According to Westholm, the Ottawa IPSC is now trying to cope with 182 ill and injured, the bulk of whom are “Red Cases” — “high intensity people who need a lot of care” he said.

“When you’re 152 people overborne you can track no-one,” he added. “There is no possible way a section commander can support that load of soldiers.”

If 50-year-old Richmond is found guilty of murdering his wife Melissa, 28, the inadequacies of the system will be at least partly to blame, says Westholm, who recently testified at an inquiry into a soldier’s suicide at Kingston IPSC.

“These things are going to happen,” said Westholm, “because if you go to a unit and basically get dumped down a deep hole without proper leadership it magnifies the injury.

“These people need and expect discipline,” he added. “Rob them of leadership at a time when they need it most and it’s like kicking them in the guts.”

Richmond, a warrant officer, joined the Canadian Forces in 1988 and was a geomatics technician — a job that can include land surveying and mapping.

He had several overseas tours, including Afghanistan.

The ill and injured stay with the support units, typically for up to three years, until they can return to their military careers or, as is most often the case, are transitioned out into civilian life.

The Citizen reported on Saturday that the entire JPSU system is understaffed, underresourced and overcrowded with injured troops.

Although the ill and injured often work off base or attend college and other training facilities, their progress is supposed to be monitored, their whereabouts tracked and reports written.

Staff members at many of the units are overwhelmed with paper work, said Westholm.

Several soldiers posted into the units in various parts of the country have told the Citizen that staff are so overwhelmed the ill and injured are basically left to their own devices.

The Department of National Defence has said it will not specifically discuss the Richmond case, so details of his posting at the unit are unavailable.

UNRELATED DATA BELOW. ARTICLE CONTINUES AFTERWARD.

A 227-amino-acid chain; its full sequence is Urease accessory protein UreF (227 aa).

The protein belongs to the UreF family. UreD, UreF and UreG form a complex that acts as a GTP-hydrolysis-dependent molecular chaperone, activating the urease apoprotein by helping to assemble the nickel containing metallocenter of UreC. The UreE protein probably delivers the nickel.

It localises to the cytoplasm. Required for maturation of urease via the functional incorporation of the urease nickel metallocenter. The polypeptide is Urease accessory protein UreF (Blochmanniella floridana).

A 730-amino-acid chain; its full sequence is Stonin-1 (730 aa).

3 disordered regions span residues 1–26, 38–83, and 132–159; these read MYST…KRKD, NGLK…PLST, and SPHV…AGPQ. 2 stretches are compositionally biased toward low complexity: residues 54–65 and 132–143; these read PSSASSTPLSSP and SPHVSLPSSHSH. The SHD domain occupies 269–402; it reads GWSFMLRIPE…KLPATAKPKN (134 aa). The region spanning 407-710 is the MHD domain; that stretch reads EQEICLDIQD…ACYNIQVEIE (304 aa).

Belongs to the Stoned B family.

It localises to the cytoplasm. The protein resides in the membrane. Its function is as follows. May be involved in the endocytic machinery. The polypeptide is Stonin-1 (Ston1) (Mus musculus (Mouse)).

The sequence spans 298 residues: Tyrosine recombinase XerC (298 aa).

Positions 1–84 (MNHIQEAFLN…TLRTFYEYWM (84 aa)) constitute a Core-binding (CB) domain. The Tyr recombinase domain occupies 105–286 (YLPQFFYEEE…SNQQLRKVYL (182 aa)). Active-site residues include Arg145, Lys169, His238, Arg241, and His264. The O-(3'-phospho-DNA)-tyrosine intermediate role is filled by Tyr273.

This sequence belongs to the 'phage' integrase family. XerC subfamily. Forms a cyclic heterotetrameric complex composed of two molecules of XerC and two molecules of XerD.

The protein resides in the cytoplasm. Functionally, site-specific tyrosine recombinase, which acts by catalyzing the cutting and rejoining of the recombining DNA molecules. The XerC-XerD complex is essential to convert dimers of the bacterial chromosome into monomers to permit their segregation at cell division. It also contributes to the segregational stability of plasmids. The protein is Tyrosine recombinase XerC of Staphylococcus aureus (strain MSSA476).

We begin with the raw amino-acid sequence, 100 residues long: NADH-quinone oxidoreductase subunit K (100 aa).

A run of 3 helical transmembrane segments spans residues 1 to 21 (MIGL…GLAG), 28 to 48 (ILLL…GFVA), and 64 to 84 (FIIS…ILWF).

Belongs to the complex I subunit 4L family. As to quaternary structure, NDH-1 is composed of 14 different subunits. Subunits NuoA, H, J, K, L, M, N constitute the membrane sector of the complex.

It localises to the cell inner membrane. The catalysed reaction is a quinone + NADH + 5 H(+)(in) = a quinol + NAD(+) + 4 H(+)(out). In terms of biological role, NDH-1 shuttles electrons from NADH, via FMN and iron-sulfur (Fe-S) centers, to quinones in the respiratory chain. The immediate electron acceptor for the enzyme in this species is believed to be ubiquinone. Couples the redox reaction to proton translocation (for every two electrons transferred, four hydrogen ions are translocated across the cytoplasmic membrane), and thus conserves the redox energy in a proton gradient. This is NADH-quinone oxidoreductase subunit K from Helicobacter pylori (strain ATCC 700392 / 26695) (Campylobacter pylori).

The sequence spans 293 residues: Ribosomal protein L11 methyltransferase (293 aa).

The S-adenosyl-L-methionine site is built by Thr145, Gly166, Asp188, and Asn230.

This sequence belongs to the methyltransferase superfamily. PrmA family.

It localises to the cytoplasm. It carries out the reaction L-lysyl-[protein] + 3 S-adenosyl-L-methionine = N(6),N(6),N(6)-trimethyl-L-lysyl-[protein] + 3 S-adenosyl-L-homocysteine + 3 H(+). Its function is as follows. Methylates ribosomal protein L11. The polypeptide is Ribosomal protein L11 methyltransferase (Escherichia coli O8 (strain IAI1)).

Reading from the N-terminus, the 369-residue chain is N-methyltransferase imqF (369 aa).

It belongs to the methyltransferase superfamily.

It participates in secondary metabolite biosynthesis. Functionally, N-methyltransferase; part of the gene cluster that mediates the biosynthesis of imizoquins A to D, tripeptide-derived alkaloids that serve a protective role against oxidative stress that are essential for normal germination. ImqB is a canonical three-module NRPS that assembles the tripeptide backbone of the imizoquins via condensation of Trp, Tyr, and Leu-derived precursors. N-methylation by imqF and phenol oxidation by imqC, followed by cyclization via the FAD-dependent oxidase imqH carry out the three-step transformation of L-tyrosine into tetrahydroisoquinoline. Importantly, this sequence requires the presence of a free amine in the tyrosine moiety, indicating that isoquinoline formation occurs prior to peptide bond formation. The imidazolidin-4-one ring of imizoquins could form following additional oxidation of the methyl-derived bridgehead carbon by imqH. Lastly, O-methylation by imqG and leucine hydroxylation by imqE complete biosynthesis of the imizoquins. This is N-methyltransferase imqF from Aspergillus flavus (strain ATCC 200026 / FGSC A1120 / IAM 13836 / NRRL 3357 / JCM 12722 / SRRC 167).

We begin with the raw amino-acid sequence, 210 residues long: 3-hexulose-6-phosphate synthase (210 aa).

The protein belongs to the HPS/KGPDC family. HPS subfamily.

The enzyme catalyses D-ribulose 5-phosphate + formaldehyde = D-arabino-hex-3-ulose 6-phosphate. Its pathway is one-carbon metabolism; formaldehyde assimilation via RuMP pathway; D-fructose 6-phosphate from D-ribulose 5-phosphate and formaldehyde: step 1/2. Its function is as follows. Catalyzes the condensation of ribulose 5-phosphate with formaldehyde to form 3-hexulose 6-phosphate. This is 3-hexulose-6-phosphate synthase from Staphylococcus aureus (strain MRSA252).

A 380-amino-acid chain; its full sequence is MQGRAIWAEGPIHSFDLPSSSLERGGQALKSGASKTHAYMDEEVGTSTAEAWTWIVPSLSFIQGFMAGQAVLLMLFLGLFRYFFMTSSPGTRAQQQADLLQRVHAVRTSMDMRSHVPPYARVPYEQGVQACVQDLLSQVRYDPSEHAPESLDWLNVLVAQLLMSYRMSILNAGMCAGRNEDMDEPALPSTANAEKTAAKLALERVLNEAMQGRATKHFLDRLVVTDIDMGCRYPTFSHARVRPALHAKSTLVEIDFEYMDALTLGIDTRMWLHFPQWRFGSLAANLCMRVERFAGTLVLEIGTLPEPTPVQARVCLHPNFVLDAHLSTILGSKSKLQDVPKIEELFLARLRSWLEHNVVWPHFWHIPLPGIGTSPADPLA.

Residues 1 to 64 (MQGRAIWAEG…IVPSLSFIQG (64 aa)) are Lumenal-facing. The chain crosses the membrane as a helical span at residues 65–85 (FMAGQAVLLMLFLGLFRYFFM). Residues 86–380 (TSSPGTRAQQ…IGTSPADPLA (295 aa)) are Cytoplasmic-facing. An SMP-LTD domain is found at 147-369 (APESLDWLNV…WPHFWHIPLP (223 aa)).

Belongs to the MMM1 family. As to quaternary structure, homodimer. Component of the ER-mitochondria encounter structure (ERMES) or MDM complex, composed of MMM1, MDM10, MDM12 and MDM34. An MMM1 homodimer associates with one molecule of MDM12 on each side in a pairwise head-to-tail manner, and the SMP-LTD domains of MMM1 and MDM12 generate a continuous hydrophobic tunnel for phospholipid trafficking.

DND did not respond to questions Tuesday about the Ottawa IPSC staffing situation, but previously, JPSU head Col. Gerard Blais said he considers the staffing throughout the system to be “adequate” but “challenging” because of a federal government hiring freeze.

JPSU was formed almost five years ago and is recognized to have produced significantly positive results, but since the end of Canada’s fighting mission in Afghanistan it has slowly deteriorated at a time when an increasing number of veterans are coming forward for help.

Retired Brigadier-general Joe Sharpe, who works closely with Senator Romeo Dallaire on issues of mental illness among soldiers, told the Citizen that the military has become more concerned with its public image than with helping soldiers.

“JPSU is the lowest priority,’ he said. “I worry about what some of the young guys will end up doing if you create an environment where the ill and injured feel they can’t make their voices heard. And I know dozens of them.”

JPSU’s decline is, claims Sharpe, a failure of leadership.

“The obligation is on the government — an implied covenant that if you’re injured you’ll be taken care of.”

According to Westholm, the current commander at Ottawa’s IPSC is on a month’s obligatory leave — a so-called annuitant break — which is a requirement of all former military people who return from civilian life to work in the support units.

One section commander is on stress leave, which is an increasing occurrence across the IPSC system.

Westholm warned military brass in his long and detailed resignation letter that because of understaffing and other managerial issues, the support units were in danger of losing track of ill and injured troops in their care “perhaps with mortal results.”

The soldier added: “Given my inability to influence my superiors to correct these critical issues, I am no longer comfortable holding the position of Regimental Sergeant Major as it conflicts with the ethical values instilled in me by my Branch, my Regiment and the Canadian Armed Forces.”

Along with his own superiors and DND brass, Westholm copied the Governor General David Johnston, Prime Minister Stephen Harper, former Defence Minister Peter MacKay and the Canadian Forces Ombudsman.

None replied

Widow of Veteran


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Re: Ombudsman to probe "FAILING" military support for injured war Vets

Post by Guest on Mon 26 Aug 2013, 22:07